Dockerty Cup news
Bit of a rough result, being drawn away to Dandenong Thunder, to be played on Wednesday 28th May at 7:30PM. We play them in the league just a few days later, too.
Instead of raffling off the signed balls and/or hampers or whatever else it is they use for prizes, they should offer patrons the chance to select the music for the pre-game fill in time between the end of the under 20s match and the start of the seniors.
Maybe they could even auction it off at the jersey night? If you won, your selection would have to suitable for a family audience, but at least it would be a chance to get rid of that awful house music and raise some money for the club. Maybe someone would even choose to have no music before the game.
Rules for some but not for others? The case of St Albans
There will be many hiccups and bumps on the road as the NPL tries to get its footing in Victoria, and we've just reached a new one with St Albans apparently being docked three points for not fielding an under 13s team in some fixture or other.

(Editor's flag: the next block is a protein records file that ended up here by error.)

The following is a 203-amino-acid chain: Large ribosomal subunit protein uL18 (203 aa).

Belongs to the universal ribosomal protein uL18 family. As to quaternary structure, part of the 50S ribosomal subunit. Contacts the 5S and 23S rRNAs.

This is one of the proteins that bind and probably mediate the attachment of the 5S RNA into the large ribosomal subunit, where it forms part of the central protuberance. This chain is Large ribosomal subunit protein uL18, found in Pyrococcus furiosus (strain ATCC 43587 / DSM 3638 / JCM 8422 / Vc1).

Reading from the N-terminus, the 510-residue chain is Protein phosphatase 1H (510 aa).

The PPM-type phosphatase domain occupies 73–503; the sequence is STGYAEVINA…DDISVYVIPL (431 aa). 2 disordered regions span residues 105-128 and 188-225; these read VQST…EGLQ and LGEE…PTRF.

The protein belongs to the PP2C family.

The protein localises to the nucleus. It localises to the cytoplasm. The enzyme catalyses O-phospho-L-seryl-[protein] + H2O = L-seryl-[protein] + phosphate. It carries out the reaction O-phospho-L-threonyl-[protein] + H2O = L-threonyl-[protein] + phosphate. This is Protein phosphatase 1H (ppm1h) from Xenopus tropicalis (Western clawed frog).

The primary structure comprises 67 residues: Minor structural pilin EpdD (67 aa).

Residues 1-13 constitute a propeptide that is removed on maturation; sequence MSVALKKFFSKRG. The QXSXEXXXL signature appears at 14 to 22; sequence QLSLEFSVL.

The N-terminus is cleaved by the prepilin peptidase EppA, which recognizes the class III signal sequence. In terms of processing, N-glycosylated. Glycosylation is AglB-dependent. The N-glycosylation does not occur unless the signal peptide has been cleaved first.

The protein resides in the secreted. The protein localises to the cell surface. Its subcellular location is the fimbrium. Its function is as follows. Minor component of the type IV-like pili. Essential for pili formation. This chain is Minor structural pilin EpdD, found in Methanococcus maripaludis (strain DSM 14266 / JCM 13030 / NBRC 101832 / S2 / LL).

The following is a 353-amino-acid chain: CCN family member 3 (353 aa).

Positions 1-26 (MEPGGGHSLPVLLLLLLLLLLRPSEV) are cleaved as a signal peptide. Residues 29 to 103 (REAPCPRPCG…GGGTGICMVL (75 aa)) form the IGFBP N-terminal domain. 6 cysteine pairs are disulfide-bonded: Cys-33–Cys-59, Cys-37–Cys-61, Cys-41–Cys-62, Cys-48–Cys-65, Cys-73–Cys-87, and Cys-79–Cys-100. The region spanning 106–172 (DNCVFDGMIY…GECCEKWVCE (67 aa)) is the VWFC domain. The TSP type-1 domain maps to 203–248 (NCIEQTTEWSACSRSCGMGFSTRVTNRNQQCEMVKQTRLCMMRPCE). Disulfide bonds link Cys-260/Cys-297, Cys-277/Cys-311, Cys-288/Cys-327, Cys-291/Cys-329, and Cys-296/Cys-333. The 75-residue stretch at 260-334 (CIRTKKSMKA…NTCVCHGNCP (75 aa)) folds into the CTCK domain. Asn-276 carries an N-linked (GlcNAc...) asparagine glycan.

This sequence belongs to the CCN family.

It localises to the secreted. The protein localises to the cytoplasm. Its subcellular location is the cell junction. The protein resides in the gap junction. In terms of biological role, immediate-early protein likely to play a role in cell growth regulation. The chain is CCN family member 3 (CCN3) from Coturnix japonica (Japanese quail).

While on the face of it the punishment seems to fit the crime, this missive on the St Albans website, written by committee member Joseph Hovanjec - and in all honesty, one of the best pieces of writing I've ever seen from a local soccer club, if only for its clarity and directness - goes into some depth on the matter as seen from their side.
The crux of the issue for St Albans seems to be, that given the short amount of time available from learning that teams were successful in being offered an NPL licence, to actually starting, getting together teams for every age group was incredibly difficult - this is especially so when St Albans is in a very competitive market, with Melbourne Knights, Sunshine George Cross and Green Gully all located nearby.
(Oddly, no one has yet mentioned that junior recruitment difficulty is a result at least in part of the abandonment of FFV's preferred zoning model, though mention has been made of too many teams being offered places in the metro area.)
And, St Albans' argument follows, unlike other prospective NPL teams from around Victoria, which just assumed that they were 'in' (Surf Coast, anyone?), St Albans are effectively being punished for doing the right thing by waiting until their application was confirmed which, seeing as apparently all the 2014 VPL teams were assured of NPL status as part of last year's peace deal, was a situation teams like St Albans could not take advantage of.